“Treatment for autism is at its foundation, labour intensive,” says McCoy. “This is one of the biggest challenges, not just in Brunei but abroad as well. The short-term plan for my centre is to take in 40 kids, with 20 staff. The 20 staff will work with 20 kids during the morning, then the remaining 20 kids will be in the afternoon. Most of the 20 staff will be learning assistants with a few therapists.”
McCoy believes, based off his hands on experience and study in the US, that this 1 to 1 ratio is necessary to ensure optimal developmental progress takes place.
“The classes revolve around group interaction, learning and playing, and at intervals each kid will be taken out to have a specialized, 30 minute one on one training with a therapist. Using one on one and group together, research shows, is the best way to make progress.”
The curriculum McCoy will employ is called Applied Behavioural Analysis (ABA) – and although it does have its critics – it is widely accepted amongst most professionals in the field as the gold standard of autism treatment. In the simplest terms, the treatment looks to teach those with autism new skills and behaviours that will allow them to operate independently within society, while minimising or changing harmful ones.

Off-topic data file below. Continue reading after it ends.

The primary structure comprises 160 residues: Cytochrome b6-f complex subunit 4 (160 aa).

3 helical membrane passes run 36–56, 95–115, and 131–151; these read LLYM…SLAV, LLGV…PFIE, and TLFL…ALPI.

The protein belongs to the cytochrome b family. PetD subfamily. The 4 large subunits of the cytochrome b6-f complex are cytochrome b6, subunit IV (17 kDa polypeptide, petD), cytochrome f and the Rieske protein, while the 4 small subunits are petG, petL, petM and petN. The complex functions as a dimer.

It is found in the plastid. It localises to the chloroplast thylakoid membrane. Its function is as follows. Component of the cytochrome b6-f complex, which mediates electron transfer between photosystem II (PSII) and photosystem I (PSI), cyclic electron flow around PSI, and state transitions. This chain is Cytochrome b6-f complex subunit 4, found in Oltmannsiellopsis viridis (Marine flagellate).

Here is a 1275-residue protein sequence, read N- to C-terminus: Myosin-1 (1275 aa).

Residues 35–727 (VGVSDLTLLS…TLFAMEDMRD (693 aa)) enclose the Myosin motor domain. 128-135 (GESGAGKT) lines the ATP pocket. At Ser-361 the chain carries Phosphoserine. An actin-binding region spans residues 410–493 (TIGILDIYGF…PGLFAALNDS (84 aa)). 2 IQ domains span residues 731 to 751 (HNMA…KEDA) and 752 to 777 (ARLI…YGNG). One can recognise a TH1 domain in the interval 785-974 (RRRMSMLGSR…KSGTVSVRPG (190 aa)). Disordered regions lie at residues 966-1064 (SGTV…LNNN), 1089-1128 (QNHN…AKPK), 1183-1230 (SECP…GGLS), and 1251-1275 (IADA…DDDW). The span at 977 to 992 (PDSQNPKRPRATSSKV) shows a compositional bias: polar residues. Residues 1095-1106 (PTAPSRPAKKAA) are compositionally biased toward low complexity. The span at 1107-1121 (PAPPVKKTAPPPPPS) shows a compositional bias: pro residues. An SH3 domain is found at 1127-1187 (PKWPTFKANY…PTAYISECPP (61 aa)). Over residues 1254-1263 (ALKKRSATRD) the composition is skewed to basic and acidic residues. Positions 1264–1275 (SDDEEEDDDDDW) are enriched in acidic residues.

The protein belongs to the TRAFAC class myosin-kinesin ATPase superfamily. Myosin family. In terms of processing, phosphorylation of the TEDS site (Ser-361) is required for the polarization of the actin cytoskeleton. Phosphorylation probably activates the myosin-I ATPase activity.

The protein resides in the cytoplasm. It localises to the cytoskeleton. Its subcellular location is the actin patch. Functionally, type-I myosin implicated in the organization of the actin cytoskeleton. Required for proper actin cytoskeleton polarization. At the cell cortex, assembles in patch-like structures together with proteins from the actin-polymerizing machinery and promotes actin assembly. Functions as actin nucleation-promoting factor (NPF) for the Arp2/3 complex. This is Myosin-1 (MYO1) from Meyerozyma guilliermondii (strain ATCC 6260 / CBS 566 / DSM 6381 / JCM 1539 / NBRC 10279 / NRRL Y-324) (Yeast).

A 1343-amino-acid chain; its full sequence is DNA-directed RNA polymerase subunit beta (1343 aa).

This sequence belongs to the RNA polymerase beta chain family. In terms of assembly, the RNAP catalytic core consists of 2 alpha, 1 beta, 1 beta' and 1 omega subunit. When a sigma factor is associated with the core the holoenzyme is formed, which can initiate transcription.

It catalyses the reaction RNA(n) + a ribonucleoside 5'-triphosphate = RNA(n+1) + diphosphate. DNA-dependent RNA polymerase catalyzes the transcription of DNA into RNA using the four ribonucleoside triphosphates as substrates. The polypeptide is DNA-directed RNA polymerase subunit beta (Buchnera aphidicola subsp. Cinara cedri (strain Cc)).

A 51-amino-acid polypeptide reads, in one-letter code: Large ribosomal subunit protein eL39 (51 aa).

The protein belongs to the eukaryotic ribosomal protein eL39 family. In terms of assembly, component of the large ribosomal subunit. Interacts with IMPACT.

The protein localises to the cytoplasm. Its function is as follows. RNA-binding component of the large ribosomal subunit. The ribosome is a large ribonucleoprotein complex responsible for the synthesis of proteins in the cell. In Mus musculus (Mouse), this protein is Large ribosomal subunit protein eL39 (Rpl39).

This is primarily done through focused repetition of demonstrating, practicing and rewarding the positive skill or behaviour. Understandably, doing so requires human support – an assistant who will personally ensure the kid stays on the right path.
Now to ensure you have enough manpower, one that’s also motivated to provide good treatment, means fair wages to a fair number of a people. So how does McCoy plan to survive, let alone make a profit that will keep investors happy?
“For the fees we will be in the region 800+. This is more than some centres in Brunei – but it is not the most expensive, and is enough to keep us sustainable, and growing. We understand that not all parents will be able to afford, so for the less fortunate the schools profit could be used to take in children. But we will look for corporate and private sponsors – and we have a few who are already willing to support,” says McCoy.